You have to be a running nutter to do the Brathay challenge (aren’t all runners nutters, I hear you say – fair point).
Next month, 11 new nutters will attempt to complete the challenge. Although I won’t be one of them – I did it four years ago – I will be there to cheer them on come rain or shine, pint of life-enhancing Bluebird bitter in hand.
The Brathay challenge is an extraordinary endurance event – 10 marathons in 10 days, one after t’other, in a loop around Windermere in the glorious Lake District. That’s 262 miles in just under a week and a half. Bring it on.
No rest day. Just 10 days running round the same beautiful course with its mix of spiteful hills and beautiful scenery, often with no-one but a sore hamstring for company. OK, it’s maybe not in the Eddie Izzard league (27 marathons in 27 days in the sweltering heat of South Africa) but it’s the toughest endurance event I’ve ever completed, and I’ve done a few in my time. It’s also the most rewarding.
Most people who finish it are changed for life. Marriages are broken or forged during the event (mine was broken), friendships are made for life (love you Adrian) and you discover a lot about your true self. Me? I realised anything in life is possible if you put your mind to it – even if you are a middle-aged man with a physique modelled from a diet of hard drinking and fast food.
The Brathay 10in10 was first run in 2007. It’s the creation of the Brathay Trust, a magnificent charity doing marvellous things to help disadvantaged kids get a good start in life. Each day, the event starts just outside the charity’s headquarters, situated within walking distance of Ambleside, a mecca for walkers looking to enjoy the Southern fells. It then follows an anti-clockwise loop around England’s largest lake.
For the main part, especially the first half, it’s run on quiet roads with regular pit stops manned (and woman-ned) by Brathay volunteers so that runners can refuel, recharge or just weep with pain over a jelly baby and a (legal) energy drink.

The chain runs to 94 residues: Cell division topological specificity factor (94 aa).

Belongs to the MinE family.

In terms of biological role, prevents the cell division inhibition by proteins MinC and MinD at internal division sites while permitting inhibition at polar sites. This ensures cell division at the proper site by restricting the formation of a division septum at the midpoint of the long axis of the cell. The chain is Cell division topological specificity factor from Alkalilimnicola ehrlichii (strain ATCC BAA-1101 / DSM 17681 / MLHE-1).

At night – and the morning before each run – physio is available to crank moving parts back into action and to patch up wounds. It’s painful, agonising on occasion, but without it I’m not sure I would have got through the ordeal. There’s even a plunge pool that will shrivel anything that is plunged into its depths. I still shiver at the thought of it. I’m sure I lost parts of my body in that damned pool.
Accommodation at the charity’s HQ is provided, as is excellent food. It all helps to create team bonding. I shared a room with Adrian, a non-stop talking financial adviser from Southport. Mad as a hatter, so mad in fact that he completed the event despite a fracture to his leg.
What makes the event so extraordinary is the climax. The final marathon is run on the same day as the official Brathay marathon. It makes for a party atmosphere. I will certainly never forget the reception I got as I limped to the finish line – in a time better than my previous nine marathons!
This year, there is also an accompanying half marathon on the final day for those who only want to endure half the amount of hills. It all takes place on May 22. So if you fancy entering, visit Brathay’s website. I recommend it.
Brathay’s collection of 10in10ers this year is as nutty as ever. But the nuttiest of them all is Paul Dewar, a publican from Ulverston, not a million miles from Brathay. Before he runs the 10 marathons, Mr Dewar intends to embark on a cycle journey (starting May 2) that will take him from Land’s End to John O’Groats – and then back down to Ambleside. Some 1,350 mile of furious pedalling.
He will mark his arrival in Ambleside (the day before the 10in10 starts) – not with a kiss and a cuddle with beautiful wife Trudi – but with a 10.5 mile swim in the icy charms of Windermere. Mad? Of course, but he’ll do it in style (he did the 10in10 with me back in 2012 so I know he is made from granite).
So, get up to Brathay on May 22 if you can (come and say hello – I’m the one with a pint of Bluebird, a pot belly and fading red hair). If you can’t, a donation to Brathay Trust wouldn’t half go down a treat.
Run hard. Play hard. That’s the life.